Thanksgiving. The day in which we spend three hours preparing for dinner, twenty minutes for everybody to eat, and then three hours to clean up.
But wait, as they say on television, there’s more.
In my house, after Thanksgiving dinner is over and the guests (we always used to have guests) have left, the other tradition to kick off the Holiday Season is observed.
When no one is looking, I go down into the basement, to the far corner which was once the fruit cellar. Many of you may never seen a traditional fruit cellar. There are shelves, which originally held the Mason jars of home-canned fruits and vegetables. Underneath, is a small section where no concrete floor exists. Instead, there is a 3′ x 3′ patch of soil that was once used to store home-grown potatoes and carrots in the fall so they would remain fresh over the winter.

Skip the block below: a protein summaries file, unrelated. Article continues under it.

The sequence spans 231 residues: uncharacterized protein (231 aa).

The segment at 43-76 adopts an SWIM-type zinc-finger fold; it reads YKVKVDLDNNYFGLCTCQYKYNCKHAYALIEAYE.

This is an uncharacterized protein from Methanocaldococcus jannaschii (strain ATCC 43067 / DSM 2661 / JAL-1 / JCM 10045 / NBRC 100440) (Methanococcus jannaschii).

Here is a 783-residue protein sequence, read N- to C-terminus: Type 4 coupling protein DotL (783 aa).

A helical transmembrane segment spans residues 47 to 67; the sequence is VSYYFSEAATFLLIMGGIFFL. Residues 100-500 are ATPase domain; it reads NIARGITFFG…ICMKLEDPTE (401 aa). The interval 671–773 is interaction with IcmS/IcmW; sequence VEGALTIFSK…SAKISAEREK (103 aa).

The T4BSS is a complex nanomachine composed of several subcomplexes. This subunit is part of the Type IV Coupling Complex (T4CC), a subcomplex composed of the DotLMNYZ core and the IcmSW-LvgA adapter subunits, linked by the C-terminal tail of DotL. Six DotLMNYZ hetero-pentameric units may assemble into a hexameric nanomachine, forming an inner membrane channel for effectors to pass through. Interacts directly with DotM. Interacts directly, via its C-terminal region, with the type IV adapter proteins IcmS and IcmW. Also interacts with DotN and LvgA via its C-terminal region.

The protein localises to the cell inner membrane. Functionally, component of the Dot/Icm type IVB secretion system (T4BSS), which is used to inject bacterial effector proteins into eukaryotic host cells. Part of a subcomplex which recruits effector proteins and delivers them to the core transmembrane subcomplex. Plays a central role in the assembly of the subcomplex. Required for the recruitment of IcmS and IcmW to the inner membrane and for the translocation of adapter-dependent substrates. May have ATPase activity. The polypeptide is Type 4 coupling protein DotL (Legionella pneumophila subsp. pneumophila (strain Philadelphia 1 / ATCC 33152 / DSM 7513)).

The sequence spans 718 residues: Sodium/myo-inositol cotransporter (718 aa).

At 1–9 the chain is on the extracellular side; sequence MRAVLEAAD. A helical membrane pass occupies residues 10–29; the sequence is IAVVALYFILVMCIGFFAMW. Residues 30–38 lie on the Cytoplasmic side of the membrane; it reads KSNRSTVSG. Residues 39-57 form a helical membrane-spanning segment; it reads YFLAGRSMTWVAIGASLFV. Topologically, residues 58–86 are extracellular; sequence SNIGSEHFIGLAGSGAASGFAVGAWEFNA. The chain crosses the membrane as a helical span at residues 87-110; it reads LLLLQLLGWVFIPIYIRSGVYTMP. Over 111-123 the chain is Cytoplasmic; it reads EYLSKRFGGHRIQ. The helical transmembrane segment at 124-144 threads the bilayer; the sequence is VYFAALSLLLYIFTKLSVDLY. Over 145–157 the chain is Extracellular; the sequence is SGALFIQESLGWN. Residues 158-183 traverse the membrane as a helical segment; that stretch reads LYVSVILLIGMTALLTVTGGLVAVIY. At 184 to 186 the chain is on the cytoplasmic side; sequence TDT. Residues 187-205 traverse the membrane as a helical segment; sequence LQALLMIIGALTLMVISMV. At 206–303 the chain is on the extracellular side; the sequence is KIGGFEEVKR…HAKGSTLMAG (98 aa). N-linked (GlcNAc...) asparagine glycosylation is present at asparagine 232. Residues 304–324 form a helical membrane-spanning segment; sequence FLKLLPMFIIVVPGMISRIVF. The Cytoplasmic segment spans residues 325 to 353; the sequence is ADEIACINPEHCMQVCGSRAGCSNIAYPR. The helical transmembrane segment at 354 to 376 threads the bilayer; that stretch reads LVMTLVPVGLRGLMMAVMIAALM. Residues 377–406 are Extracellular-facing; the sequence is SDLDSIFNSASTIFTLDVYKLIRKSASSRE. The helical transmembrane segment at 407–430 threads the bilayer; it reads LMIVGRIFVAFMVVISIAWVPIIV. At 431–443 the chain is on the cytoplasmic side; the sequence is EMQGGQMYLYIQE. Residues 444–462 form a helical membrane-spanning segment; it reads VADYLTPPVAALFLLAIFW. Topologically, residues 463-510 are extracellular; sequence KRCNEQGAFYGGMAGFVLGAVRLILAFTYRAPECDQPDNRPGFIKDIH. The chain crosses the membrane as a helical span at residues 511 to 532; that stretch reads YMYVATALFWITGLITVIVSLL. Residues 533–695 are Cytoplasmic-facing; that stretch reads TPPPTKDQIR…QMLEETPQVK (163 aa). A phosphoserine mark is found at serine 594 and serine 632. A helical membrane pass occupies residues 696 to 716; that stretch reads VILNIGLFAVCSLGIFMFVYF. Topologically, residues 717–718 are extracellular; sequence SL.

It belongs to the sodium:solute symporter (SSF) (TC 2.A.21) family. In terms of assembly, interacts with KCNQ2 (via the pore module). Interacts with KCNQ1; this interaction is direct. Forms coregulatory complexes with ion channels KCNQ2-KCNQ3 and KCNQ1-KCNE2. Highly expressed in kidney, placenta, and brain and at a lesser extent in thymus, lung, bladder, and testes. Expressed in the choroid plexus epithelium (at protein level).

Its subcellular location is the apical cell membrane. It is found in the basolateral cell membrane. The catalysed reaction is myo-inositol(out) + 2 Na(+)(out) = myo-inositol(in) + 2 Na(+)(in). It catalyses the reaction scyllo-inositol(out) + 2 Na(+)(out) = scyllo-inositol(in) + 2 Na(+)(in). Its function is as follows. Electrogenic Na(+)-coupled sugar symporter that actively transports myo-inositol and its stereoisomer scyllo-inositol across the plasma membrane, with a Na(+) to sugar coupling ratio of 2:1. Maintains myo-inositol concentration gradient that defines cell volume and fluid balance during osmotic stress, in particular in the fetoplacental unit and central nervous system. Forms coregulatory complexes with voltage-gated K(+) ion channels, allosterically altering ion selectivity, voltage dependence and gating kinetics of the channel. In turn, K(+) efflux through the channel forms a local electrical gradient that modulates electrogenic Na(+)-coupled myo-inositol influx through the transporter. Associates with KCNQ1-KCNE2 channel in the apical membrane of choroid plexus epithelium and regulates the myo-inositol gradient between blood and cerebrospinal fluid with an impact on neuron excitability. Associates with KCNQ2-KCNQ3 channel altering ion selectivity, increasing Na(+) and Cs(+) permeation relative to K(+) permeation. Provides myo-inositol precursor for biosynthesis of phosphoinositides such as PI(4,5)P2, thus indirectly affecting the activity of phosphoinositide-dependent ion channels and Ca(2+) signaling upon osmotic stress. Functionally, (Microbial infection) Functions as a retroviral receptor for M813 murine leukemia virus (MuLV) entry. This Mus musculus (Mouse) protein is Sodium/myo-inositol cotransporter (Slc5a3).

No one ever thinks to reach behind the patch of soil, which is just as well, because it is a perfect hiding place. I get down on my knees and prop the flashlight just right so I can see under the shelf. In the very back, where no one ever looks, is the target of my search.
I reach back and wrap my fingers around it and pull it out into the light. I unwrap the multiple layers of ancient cloth, then tin foil (Yes, tin, not modern aluminum) until its multicolored splendor is visible.
It is THE fruitcake that my family has been passing from one to another for generations untold. When my great grandmother gave it to me, she pulled me and whispered that her grandmother swore that it dates back to the days of King Arthur. If looking at it doesn’t convince you, the smell should, even though all fruitcakes smell the same.
I turn it over in my hands and ponder, “To whom should I gift it to this Christmas?”